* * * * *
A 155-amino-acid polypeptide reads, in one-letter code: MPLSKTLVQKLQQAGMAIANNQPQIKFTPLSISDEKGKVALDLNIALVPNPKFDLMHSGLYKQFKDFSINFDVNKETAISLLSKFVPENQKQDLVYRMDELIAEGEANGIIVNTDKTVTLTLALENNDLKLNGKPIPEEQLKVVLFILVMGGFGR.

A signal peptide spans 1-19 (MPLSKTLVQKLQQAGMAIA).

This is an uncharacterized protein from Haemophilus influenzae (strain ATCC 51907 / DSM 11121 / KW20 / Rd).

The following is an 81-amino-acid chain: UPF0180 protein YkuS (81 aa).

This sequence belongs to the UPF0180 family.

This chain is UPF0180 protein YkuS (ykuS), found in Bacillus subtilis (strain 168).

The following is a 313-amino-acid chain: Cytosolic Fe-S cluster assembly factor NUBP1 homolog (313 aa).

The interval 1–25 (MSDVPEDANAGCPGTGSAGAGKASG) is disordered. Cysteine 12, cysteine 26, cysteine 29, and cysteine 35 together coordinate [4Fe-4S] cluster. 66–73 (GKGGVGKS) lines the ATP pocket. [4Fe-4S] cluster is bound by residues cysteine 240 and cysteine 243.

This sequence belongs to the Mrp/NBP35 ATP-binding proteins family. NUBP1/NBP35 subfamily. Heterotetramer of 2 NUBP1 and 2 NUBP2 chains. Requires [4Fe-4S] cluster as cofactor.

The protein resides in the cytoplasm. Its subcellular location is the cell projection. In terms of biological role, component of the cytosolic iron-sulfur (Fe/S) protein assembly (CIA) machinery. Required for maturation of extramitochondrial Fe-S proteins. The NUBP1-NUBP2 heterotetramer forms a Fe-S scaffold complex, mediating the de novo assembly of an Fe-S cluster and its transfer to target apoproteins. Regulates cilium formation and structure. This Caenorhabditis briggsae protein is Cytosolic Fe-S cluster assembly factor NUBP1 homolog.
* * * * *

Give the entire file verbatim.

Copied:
A 155-amino-acid polypeptide reads, in one-letter code: MPLSKTLVQKLQQAGMAIANNQPQIKFTPLSISDEKGKVALDLNIALVPNPKFDLMHSGLYKQFKDFSINFDVNKETAISLLSKFVPENQKQDLVYRMDELIAEGEANGIIVNTDKTVTLTLALENNDLKLNGKPIPEEQLKVVLFILVMGGFGR.

A signal peptide spans 1-19 (MPLSKTLVQKLQQAGMAIA).

This is an uncharacterized protein from Haemophilus influenzae (strain ATCC 51907 / DSM 11121 / KW20 / Rd).

The following is an 81-amino-acid chain: UPF0180 protein YkuS (81 aa).

This sequence belongs to the UPF0180 family.

This chain is UPF0180 protein YkuS (ykuS), found in Bacillus subtilis (strain 168).

The following is a 313-amino-acid chain: Cytosolic Fe-S cluster assembly factor NUBP1 homolog (313 aa).

The interval 1–25 (MSDVPEDANAGCPGTGSAGAGKASG) is disordered. Cysteine 12, cysteine 26, cysteine 29, and cysteine 35 together coordinate [4Fe-4S] cluster. 66–73 (GKGGVGKS) lines the ATP pocket. [4Fe-4S] cluster is bound by residues cysteine 240 and cysteine 243.

This sequence belongs to the Mrp/NBP35 ATP-binding proteins family. NUBP1/NBP35 subfamily. Heterotetramer of 2 NUBP1 and 2 NUBP2 chains. Requires [4Fe-4S] cluster as cofactor.

The protein resides in the cytoplasm. Its subcellular location is the cell projection. In terms of biological role, component of the cytosolic iron-sulfur (Fe/S) protein assembly (CIA) machinery. Required for maturation of extramitochondrial Fe-S proteins. The NUBP1-NUBP2 heterotetramer forms a Fe-S scaffold complex, mediating the de novo assembly of an Fe-S cluster and its transfer to target apoproteins. Regulates cilium formation and structure. This Caenorhabditis briggsae protein is Cytosolic Fe-S cluster assembly factor NUBP1 homolog.